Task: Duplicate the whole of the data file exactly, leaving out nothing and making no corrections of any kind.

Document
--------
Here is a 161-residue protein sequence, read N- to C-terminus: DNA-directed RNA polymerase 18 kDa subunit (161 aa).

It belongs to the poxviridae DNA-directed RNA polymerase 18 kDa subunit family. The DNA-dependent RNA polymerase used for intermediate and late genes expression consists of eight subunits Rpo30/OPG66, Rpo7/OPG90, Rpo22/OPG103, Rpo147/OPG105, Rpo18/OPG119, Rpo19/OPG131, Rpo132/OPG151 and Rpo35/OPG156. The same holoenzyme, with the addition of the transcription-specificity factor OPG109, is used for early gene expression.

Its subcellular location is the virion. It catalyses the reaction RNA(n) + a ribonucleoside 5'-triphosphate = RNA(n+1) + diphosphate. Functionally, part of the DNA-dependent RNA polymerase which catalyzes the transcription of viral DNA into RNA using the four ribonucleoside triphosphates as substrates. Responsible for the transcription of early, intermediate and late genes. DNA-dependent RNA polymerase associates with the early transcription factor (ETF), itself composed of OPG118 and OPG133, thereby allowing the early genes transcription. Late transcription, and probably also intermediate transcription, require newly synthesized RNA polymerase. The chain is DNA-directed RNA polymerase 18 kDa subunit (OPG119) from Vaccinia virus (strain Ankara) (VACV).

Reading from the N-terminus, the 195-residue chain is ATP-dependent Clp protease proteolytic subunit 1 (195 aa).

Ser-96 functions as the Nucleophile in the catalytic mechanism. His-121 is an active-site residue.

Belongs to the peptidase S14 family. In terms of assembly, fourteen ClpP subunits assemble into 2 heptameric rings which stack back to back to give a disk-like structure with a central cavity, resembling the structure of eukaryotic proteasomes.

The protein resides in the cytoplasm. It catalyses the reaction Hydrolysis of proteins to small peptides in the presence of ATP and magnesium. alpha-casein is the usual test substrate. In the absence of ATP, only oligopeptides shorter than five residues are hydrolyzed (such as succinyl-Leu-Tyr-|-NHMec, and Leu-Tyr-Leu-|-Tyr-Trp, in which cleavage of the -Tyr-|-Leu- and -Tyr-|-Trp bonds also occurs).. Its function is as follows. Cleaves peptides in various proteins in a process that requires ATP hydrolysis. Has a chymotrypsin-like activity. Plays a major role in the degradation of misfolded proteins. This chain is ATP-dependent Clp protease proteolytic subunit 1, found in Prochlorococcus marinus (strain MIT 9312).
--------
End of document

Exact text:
Here is a 161-residue protein sequence, read N- to C-terminus: DNA-directed RNA polymerase 18 kDa subunit (161 aa).

It belongs to the poxviridae DNA-directed RNA polymerase 18 kDa subunit family. The DNA-dependent RNA polymerase used for intermediate and late genes expression consists of eight subunits Rpo30/OPG66, Rpo7/OPG90, Rpo22/OPG103, Rpo147/OPG105, Rpo18/OPG119, Rpo19/OPG131, Rpo132/OPG151 and Rpo35/OPG156. The same holoenzyme, with the addition of the transcription-specificity factor OPG109, is used for early gene expression.

Its subcellular location is the virion. It catalyses the reaction RNA(n) + a ribonucleoside 5'-triphosphate = RNA(n+1) + diphosphate. Functionally, part of the DNA-dependent RNA polymerase which catalyzes the transcription of viral DNA into RNA using the four ribonucleoside triphosphates as substrates. Responsible for the transcription of early, intermediate and late genes. DNA-dependent RNA polymerase associates with the early transcription factor (ETF), itself composed of OPG118 and OPG133, thereby allowing the early genes transcription. Late transcription, and probably also intermediate transcription, require newly synthesized RNA polymerase. The chain is DNA-directed RNA polymerase 18 kDa subunit (OPG119) from Vaccinia virus (strain Ankara) (VACV).

Reading from the N-terminus, the 195-residue chain is ATP-dependent Clp protease proteolytic subunit 1 (195 aa).

Ser-96 functions as the Nucleophile in the catalytic mechanism. His-121 is an active-site residue.

Belongs to the peptidase S14 family. In terms of assembly, fourteen ClpP subunits assemble into 2 heptameric rings which stack back to back to give a disk-like structure with a central cavity, resembling the structure of eukaryotic proteasomes.

The protein resides in the cytoplasm. It catalyses the reaction Hydrolysis of proteins to small peptides in the presence of ATP and magnesium. alpha-casein is the usual test substrate. In the absence of ATP, only oligopeptides shorter than five residues are hydrolyzed (such as succinyl-Leu-Tyr-|-NHMec, and Leu-Tyr-Leu-|-Tyr-Trp, in which cleavage of the -Tyr-|-Leu- and -Tyr-|-Trp bonds also occurs).. Its function is as follows. Cleaves peptides in various proteins in a process that requires ATP hydrolysis. Has a chymotrypsin-like activity. Plays a major role in the degradation of misfolded proteins. This chain is ATP-dependent Clp protease proteolytic subunit 1, found in Prochlorococcus marinus (strain MIT 9312).